I’m the kind of word nerd who would keep a list of unusual words on a blank piece of paper at the back of a novel and look them up later in the dictionary. I like big words with three syllables that are flagged by computerized testing programs as being too com-pli-ca-ted for the average reading level (seriously, television was identified as too tricky to read). While writing my debut novels, I’ve uncovered another word-nerd not-so-secret secret that I didn’t know about previously: the word echo list.
What is a word echo list?
The echo list is the list of words an author uses too often. Don’t ask me how many times I used the word “but” because I won’t tell you that it was over 300. Oops! Let that slip out, didn’t I? Obviously, I hacked at the manuscript and the count is much better now!
Of course, a word echo list also identifies words that stick out when used more than once like behoove and obstreperous. I like $10 words as much as the next logophile, but I have to be careful. If I repeat a phrase or word that is very unique, without it serving to move the plot along, then it becomes wholly noticeable to the reader, therefore distracting.
Several words are frequent offenders on anyone’s word echo list, including said, look, drop, and practically anything to do with the physical movement of body party. Dealing with repetition becomes very trick in a book with similar actions, like fighting or snogging.
How does a writer correct an echo list?
Why bother worrying about little words? Sometimes removing the echoed word makes a sentence more impactful. Consider the inconsequential, and oft unnecessary, “the”:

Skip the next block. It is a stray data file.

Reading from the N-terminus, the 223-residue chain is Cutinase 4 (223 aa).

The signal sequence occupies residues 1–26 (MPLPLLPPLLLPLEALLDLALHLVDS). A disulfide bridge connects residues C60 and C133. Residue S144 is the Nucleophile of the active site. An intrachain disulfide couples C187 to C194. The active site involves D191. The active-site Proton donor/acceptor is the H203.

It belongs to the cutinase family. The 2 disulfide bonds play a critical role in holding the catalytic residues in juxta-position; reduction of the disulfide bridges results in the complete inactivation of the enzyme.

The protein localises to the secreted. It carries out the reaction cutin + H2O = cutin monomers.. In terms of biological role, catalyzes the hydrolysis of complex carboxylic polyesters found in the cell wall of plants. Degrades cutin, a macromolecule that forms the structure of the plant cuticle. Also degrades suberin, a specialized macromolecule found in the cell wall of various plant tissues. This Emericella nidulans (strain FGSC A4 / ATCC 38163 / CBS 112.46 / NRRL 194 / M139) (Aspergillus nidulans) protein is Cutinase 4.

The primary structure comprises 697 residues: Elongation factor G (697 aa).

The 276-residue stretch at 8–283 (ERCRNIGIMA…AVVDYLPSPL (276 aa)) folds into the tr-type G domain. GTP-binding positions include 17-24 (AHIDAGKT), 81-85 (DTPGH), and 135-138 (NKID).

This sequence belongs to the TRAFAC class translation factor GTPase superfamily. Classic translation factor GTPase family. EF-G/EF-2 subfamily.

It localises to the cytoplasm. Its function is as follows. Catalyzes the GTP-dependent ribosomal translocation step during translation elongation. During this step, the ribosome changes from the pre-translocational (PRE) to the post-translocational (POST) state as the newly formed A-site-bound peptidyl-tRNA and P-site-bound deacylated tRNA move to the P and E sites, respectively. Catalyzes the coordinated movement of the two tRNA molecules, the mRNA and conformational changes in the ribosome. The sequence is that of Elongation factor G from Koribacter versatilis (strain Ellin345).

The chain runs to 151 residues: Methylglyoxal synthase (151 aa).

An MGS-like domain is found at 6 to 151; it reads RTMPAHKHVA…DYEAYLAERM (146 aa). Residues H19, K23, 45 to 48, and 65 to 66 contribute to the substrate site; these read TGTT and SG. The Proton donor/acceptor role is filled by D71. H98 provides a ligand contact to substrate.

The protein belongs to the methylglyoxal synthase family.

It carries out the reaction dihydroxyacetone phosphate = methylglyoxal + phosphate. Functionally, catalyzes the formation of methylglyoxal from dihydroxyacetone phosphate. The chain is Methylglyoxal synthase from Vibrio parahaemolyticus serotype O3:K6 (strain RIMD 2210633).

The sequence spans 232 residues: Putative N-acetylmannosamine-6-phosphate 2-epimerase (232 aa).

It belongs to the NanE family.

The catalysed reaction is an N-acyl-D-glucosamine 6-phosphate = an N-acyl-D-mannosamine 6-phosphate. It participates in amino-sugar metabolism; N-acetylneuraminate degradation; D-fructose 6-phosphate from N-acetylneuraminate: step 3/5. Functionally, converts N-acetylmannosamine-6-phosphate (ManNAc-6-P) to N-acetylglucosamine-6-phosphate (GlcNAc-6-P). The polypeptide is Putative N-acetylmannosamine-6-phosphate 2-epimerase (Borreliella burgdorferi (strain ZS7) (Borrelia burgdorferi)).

The warm sunshine became the only hug I needed.
Warm sunshine became the only hug I needed.
Who needs that little word, the, bogging down a word count? Swap out word on your echo list for metaphor, except for the scenes where too much metaphor slows action.
What words are on an echo list?
When writing a first draft, I’m not focused on making sure every phrase is distinct from the next. That’s part of the joy of being a “pantser”…. and the struggle, too. In the moment, creative energy is high and my academic tweaks take a back seat. After my first couple of passes, and following the directions in my editor’s once-over, I concentrate upon pesky details like my echo list. Every writer has one, whether or not it’s physically written down.
Do your characters “cry” a lot? What do you write when they “stand,” “sit,” or “lie down”? As I worked through the MS, I jotted words down. Some hit the over-used discount bargain bin in a big way (although none more than “but”). “Filled” came in at a striking 39, which still isn’t as horrible as the number of times I used but.
How Does a Writer Fix a Word Echo List?
Author Kayti Nika Reat visualizes her list with Wordle. I type the word or phrase into the FIND bar of my word processor. Then I have a count of the offending culprit, with the ability to jump to the section in question for re-write.
Tip: To get rid of that echo word, use a thesaurus, or cut it out entirely!
I also check my manuscript for similar sounds near to each other, and derivatives of the same word.
sounds like: rain – restrain, abstain, refrain, again, strain, etc.
derivatives of slip: slip, slipped, slipping, slips
Or shout: shout, shouted, shouting, shouts
If within in the same paragraph, instant poof-o-rama! One of the words gets chopped. Death also comes swift for those near each other in the chapter.
Proper names are an exception to this rule, but only marginally. Viper is immortal, hence, I’d call her “the immortal.” She’s also known by other names. I’d flip around as it suited me, or to break up the constant use of “Viper” or “she.”
Word Echo List and Blogging: SEO
I find SEO, Search Engine Optimization, a tad limiting as a writer. Don’t get me wrong, I love the challenge of phrasing my blog posts “just so” and hitting the first page or two of a Google search (because who the hell goes through all of the search pages?). However, one of the tenants of SEO is repetition, or high key word density. Wonder why I use the phrase word echo list so much in this post? You got it! I want Google’s spiders to see my post if a writer enters “how to fix a word echo list” on a search. See how it’s counter-intuitive?
What words are on your echo list?